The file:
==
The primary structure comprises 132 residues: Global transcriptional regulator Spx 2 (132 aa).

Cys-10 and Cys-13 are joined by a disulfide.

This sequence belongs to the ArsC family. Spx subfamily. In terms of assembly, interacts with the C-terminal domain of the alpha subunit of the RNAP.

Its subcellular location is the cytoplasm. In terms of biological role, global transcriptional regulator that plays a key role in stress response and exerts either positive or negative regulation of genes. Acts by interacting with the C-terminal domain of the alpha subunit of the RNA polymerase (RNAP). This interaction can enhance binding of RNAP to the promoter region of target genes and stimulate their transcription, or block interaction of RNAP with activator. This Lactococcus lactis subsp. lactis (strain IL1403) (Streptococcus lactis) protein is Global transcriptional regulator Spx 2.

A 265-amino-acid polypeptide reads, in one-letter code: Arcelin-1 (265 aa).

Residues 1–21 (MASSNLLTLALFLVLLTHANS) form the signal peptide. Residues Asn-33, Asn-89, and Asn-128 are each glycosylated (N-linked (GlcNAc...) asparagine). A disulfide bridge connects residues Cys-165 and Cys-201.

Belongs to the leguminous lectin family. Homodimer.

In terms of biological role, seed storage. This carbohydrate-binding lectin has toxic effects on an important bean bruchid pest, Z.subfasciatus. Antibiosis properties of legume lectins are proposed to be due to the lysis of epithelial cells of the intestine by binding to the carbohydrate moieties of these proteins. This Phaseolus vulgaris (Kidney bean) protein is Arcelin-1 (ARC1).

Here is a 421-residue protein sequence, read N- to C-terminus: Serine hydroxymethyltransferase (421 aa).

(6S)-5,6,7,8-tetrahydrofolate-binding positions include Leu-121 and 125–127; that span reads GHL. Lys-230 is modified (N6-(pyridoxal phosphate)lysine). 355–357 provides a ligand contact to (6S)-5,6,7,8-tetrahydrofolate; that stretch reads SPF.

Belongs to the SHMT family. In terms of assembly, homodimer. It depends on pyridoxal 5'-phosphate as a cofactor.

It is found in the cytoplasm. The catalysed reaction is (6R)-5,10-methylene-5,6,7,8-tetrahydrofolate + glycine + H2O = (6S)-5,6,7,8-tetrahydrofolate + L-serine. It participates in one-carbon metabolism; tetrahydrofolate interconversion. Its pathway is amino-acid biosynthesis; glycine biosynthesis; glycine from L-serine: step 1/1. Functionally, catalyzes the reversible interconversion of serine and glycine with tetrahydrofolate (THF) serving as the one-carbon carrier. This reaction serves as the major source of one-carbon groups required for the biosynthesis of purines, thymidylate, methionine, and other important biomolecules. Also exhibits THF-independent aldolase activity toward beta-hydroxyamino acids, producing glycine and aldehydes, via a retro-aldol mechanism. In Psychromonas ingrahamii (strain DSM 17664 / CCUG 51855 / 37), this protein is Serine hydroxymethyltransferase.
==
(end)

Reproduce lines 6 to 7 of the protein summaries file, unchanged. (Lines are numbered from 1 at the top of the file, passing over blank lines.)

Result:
Residues 1–21 (MASSNLLTLALFLVLLTHANS) form the signal peptide. Residues Asn-33, Asn-89, and Asn-128 are each glycosylated (N-linked (GlcNAc...) asparagine). A disulfide bridge connects residues Cys-165 and Cys-201.

Belongs to the leguminous lectin family. Homodimer.